After a run it’s important to refuel with protein, though Lichtenstein says protein supplements are not necessary for most runners if overall energy needs are being met. Water, of course, is pivotal, especially throughout the summer months.
Stuck in a rut?
If you’re stuck in a “running rut”, you may just need to change what you’re doing and these changes don’t have to be massive. For Herington, training with running squad SWEAT Sydney made a world of difference. “The group training scenario has multiple benefits,” he explains. “You train with people who are far more advanced so always hear stories that motivate you; you train harder in a group, plus success breeds success.”
For Gill Stapleton, who works as the CEO of Special Olympics Australia, joining a running team completely changed her life. After initially joining charity organisation Cantoo (www.cantoo.org.au) to run with like-minded people, Stapleton realised how much she enjoyed the experience. After it was over, a few of the group members decided to train together for their first half marathon, then they started brunching after their runs and so a social group was formed.
“Then the husbands and partners started to join us and now we have travelled internationally together and formed lifelong friendships,” she says. “This has been the highlight of my running. Having moved from the UK at the age of 40 it was hard to find new friends, but I found them in running.”
Run solo? Join a group. Run marathons? Try shorter runs. St Lawrence suggests training with variety always in mind. “Race to work instead of just training for the sake of it,” he says. “Sometimes you just need to ride the rollercoaster and wait for improvement. Eat well, sleep well, train a few days at 90 per cent.”
According to Paul Williams, a scientist at Lawrence Berkeley National Laboratory, who runs the world’s largest study of runners’ health, running long-distance events is beneficial to health in the majority of cases. Some of his participants even run up to 160km per week.
Training in preparation for an occasion is also a fun way to get fit and there are plenty of national and global running events on, all catering to different levels. “I love events. They truly motivate me and help me stay on track,” Stapleton says. “When I’m training for a big event I don’t miss training. It keeps me focused on my health, plus I leave the office at a reasonable time and drink less.”
Stapleton has now completed five international marathons in five years (Paris, New York, Berlin, London and Boston) and has run at least half a dozen half marathons. “Working in a senior role it can be easy to let work get in the way of running, and that’s why I participate in overseas runs. Once I have payed for my flights I am committed financially as well as physically.”
Training in preparation for a specific occasion is also a reason to get up in the morning, and the events themselves are highlights, not just in the sport, but also in life. Commitments aside, a running event can be a great source of fun. Herington has raced dressed as Santa Claus and wearing just Speedos. And sometimes just having a heap of fun really is the best way to get fit.
Putting the “fun” infun run
The world is full of fun and quirky runs. Here are just a few to start you thinking about your next event.
The name gives it away. Think mud (lots of it), obstacles, giant slides and more. Held across a number of locations in Australia on different dates.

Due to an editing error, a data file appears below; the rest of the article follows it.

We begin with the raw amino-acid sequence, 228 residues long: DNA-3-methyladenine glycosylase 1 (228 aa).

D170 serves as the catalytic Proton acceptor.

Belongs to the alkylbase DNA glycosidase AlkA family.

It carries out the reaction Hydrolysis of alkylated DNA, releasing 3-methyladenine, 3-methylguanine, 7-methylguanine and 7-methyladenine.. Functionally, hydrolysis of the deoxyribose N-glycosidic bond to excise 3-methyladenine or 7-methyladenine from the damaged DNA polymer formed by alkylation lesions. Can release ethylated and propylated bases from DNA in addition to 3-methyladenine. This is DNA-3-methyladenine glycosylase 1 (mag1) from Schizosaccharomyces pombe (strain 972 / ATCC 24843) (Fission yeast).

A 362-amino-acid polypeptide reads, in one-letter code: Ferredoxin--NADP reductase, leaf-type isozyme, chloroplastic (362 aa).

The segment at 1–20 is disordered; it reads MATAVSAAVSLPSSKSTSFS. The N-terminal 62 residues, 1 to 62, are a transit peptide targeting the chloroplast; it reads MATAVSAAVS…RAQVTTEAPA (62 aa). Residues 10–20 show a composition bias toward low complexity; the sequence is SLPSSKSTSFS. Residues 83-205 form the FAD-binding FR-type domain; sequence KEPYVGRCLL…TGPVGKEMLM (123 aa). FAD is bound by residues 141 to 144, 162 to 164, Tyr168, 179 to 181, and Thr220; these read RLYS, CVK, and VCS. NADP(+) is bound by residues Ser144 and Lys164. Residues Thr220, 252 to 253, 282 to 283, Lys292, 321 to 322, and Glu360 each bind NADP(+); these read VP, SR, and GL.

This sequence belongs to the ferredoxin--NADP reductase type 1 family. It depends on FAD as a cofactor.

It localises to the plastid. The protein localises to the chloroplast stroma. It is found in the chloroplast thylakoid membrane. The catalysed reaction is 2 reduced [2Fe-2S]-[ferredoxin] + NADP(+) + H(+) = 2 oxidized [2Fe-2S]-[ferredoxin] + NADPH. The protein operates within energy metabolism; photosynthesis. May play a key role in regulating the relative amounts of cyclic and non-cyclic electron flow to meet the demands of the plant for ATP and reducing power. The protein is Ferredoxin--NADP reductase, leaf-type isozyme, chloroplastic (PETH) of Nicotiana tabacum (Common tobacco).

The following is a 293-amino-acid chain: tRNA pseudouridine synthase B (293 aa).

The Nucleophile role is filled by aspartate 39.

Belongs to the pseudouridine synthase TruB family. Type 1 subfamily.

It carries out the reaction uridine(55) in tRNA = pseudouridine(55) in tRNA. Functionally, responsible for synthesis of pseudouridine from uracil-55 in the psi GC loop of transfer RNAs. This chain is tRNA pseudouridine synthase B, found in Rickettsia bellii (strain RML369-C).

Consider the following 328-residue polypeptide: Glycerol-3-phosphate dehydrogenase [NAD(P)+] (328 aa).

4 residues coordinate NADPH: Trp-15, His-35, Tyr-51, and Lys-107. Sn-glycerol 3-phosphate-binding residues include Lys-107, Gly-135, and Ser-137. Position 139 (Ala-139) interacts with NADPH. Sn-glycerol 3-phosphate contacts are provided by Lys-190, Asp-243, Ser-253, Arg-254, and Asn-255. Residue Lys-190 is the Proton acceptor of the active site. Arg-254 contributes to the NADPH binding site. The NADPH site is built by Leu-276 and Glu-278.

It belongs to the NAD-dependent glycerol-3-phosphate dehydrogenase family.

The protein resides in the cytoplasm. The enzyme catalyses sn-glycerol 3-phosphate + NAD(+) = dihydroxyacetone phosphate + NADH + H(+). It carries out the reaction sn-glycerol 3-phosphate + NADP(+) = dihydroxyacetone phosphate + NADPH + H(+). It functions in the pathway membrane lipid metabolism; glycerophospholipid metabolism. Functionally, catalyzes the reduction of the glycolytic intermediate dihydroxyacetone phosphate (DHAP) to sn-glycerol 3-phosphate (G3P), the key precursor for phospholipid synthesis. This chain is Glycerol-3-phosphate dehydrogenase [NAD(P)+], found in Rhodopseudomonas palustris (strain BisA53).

The Forrest Half Marathon Trail Run
A new run for 2013, it’s 21km of gorgeous trail through the Otway Ranges, near Forrest in Victoria. There’s also a 7km option around the West Barwon Dam.
The Warrior Dash
The world’s largest running series has races scheduled in Vic, SA, WA and NSW, as well as New Zealand. Signing up gets you a fuzzy warrior helmet and the pride that comes with being a warrior.
Why not escape the winter gloom in July and take a short flight to New Caledonia for the Transcaledonian Race? This run/trek is heaven for runners who like spectacular scenery; the route has been designed with the help of the Melanesian local tribes and provides a richness of animal and plant life to check out as you run.
Olympian and Australian 10,000m record holder and five-time Australian champion Ben St Lawrence shares his running tips.
• Set a long-term goal and some shorterterm goals. Whatever the goal, make it SMART (Specific, Measurable, Achievable, Realistic, Time-Specific).
• Write a program (or have a running coach write it). Having a structure to follow takes a lot of the inner talk and compromise out of the equation.
• Get a professionally-fitted pair of running shoes. Don’t choose the colourful, superexpensive pair, but get the pair that is best suited to your foot type and biomechanics.
• Start a training diary, blog or twitter account and tell your friends and family what you are aiming to do. This will make you accountable and provide support as you work towards your goals.
• Find running buddies. Running alone can be great for some “me” time, but having regular, organised group runs will keep youon track and can be a lot of fun.
• Complete a regular strength/flexibility and massage routine, focusing on your weak areas. This will make you a more powerful and efficient runner and will also reduce the risk of injury.
• Eat mostly fresh and healthy food, drink lots of water, replace electrolytes and have all of your pre- and post-run nutrition planned ahead of time.
• Find a beautiful place to run, even if this is just for a weekend run each week. One of the pure joys of running is being out in a beautiful landscape, soaking up the smells, views and endorphins all at the same time.
• Try to save some time. Rather than catching the bus or driving to work, is it possible to get a few runs done each week as part of your commute? This will save you time, money and mental strength, and is also good for the environment.
• Run uphill whenever you can. This is strength work in disguise and will make you a better runner. Don’t push the downhills too much, just the ups.